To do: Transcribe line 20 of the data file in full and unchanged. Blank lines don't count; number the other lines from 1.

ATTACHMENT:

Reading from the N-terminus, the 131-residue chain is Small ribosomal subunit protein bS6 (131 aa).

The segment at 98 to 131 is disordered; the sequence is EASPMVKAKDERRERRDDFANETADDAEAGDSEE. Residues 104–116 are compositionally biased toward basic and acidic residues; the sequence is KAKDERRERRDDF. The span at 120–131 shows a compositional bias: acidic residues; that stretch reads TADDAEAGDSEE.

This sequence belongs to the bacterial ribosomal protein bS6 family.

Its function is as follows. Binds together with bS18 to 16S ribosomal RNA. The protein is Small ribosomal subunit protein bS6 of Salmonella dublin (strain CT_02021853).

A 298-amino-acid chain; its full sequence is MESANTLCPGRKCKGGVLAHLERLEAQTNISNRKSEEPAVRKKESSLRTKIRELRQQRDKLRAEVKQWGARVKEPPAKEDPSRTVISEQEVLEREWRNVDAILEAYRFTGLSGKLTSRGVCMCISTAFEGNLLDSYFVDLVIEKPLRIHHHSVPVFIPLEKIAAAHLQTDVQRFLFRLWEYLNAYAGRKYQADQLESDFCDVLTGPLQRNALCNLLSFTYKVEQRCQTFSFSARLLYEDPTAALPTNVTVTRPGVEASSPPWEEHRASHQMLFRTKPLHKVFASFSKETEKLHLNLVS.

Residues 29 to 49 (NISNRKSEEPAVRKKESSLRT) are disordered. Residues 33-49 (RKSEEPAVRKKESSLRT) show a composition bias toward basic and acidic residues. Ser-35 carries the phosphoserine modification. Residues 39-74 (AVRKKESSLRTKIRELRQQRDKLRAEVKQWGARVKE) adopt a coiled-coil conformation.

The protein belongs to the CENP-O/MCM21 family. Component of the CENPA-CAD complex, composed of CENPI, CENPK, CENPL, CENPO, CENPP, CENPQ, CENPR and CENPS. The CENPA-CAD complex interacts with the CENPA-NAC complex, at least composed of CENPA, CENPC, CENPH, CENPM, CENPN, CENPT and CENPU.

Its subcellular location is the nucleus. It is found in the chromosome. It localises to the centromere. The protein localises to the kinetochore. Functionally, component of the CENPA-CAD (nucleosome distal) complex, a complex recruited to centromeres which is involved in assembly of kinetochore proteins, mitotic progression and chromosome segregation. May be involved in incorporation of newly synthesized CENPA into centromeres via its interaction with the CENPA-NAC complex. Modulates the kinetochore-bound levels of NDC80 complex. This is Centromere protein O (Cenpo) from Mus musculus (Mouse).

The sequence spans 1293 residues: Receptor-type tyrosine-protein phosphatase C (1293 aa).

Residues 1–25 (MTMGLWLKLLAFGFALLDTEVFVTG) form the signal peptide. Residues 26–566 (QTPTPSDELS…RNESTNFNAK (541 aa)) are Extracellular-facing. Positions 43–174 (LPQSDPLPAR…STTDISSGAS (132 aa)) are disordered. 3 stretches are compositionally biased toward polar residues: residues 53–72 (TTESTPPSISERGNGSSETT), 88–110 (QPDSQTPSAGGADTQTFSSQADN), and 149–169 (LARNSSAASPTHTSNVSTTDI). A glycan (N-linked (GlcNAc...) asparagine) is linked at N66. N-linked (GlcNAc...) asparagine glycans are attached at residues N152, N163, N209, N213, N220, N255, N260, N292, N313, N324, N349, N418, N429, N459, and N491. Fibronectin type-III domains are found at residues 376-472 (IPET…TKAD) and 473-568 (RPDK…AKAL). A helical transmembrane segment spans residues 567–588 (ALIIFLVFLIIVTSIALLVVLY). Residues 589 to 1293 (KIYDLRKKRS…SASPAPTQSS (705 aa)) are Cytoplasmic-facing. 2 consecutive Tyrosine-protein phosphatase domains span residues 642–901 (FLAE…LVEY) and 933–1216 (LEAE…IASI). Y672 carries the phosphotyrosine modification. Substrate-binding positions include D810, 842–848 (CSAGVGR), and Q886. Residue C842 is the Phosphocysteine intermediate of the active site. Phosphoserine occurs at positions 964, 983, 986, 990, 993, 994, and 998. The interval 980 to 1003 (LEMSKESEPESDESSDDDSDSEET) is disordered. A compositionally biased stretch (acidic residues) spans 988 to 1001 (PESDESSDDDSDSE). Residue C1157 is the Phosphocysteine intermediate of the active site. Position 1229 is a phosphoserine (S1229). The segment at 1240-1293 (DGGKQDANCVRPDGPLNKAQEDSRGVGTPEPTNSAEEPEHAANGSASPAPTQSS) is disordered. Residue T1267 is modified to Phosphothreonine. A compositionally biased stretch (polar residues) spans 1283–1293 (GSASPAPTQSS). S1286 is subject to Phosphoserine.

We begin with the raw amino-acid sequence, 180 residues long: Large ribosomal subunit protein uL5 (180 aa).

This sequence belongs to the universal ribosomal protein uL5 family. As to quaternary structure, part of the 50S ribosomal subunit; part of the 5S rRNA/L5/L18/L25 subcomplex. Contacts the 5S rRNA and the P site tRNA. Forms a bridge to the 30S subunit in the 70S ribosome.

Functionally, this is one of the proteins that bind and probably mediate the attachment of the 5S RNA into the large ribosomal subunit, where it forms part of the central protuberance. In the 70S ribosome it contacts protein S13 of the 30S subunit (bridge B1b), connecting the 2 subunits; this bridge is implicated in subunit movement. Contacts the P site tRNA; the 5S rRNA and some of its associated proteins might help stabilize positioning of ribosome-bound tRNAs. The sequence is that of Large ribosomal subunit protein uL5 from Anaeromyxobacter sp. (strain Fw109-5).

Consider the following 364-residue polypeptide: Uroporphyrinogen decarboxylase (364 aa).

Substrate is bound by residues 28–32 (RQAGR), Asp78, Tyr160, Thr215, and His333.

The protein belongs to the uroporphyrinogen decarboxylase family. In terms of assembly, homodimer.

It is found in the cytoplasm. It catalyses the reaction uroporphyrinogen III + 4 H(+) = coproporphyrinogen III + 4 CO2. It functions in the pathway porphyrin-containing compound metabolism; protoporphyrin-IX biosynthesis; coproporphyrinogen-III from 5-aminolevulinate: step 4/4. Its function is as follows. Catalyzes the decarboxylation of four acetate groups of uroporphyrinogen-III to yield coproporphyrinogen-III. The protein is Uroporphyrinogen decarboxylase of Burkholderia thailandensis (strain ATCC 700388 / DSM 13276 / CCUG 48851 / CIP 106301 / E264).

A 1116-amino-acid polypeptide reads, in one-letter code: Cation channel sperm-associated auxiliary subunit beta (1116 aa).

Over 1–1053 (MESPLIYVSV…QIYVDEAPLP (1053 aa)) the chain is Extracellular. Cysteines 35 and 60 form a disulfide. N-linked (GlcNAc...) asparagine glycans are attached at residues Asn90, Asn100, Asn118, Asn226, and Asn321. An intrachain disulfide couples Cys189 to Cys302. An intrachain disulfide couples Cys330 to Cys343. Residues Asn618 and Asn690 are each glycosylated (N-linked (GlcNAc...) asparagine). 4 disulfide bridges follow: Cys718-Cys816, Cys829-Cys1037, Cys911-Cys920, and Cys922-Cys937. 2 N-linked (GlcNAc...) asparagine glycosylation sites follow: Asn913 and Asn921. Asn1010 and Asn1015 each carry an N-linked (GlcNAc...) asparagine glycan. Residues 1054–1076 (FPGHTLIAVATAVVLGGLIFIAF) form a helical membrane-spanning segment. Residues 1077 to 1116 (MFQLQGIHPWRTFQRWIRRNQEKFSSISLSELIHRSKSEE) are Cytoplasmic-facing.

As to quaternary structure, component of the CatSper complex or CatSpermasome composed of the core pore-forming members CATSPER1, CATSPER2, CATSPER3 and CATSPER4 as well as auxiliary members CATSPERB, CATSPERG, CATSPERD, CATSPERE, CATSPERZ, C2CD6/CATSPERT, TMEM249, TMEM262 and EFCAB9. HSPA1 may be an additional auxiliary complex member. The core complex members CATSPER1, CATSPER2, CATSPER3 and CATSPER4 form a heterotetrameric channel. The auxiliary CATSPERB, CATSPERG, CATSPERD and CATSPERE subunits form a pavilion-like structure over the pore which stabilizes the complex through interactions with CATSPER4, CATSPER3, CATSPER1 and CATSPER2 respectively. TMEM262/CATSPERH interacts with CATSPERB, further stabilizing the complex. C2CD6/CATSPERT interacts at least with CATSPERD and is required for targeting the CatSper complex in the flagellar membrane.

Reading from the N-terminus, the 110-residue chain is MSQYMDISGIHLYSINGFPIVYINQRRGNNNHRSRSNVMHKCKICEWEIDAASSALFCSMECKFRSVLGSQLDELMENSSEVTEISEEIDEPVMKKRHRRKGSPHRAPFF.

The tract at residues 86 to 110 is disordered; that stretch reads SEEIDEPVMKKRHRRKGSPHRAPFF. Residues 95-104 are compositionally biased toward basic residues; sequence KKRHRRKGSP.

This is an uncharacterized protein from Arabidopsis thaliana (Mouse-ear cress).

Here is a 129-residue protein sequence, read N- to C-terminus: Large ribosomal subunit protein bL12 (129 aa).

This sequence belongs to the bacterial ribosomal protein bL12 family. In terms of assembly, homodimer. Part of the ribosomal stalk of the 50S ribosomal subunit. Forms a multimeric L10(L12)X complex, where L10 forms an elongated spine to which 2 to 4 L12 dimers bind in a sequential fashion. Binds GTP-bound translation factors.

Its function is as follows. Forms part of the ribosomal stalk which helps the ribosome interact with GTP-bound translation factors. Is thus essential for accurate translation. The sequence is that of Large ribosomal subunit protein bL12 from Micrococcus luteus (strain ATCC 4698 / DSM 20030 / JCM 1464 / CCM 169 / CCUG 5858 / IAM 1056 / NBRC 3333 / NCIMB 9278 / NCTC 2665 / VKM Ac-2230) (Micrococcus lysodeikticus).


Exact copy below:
As to quaternary structure, component of the CatSper complex or CatSpermasome composed of the core pore-forming members CATSPER1, CATSPER2, CATSPER3 and CATSPER4 as well as auxiliary members CATSPERB, CATSPERG, CATSPERD, CATSPERE, CATSPERZ, C2CD6/CATSPERT, TMEM249, TMEM262 and EFCAB9. HSPA1 may be an additional auxiliary complex member. The core complex members CATSPER1, CATSPER2, CATSPER3 and CATSPER4 form a heterotetrameric channel. The auxiliary CATSPERB, CATSPERG, CATSPERD and CATSPERE subunits form a pavilion-like structure over the pore which stabilizes the complex through interactions with CATSPER4, CATSPER3, CATSPER1 and CATSPER2 respectively. TMEM262/CATSPERH interacts with CATSPERB, further stabilizing the complex. C2CD6/CATSPERT interacts at least with CATSPERD and is required for targeting the CatSper complex in the flagellar membrane.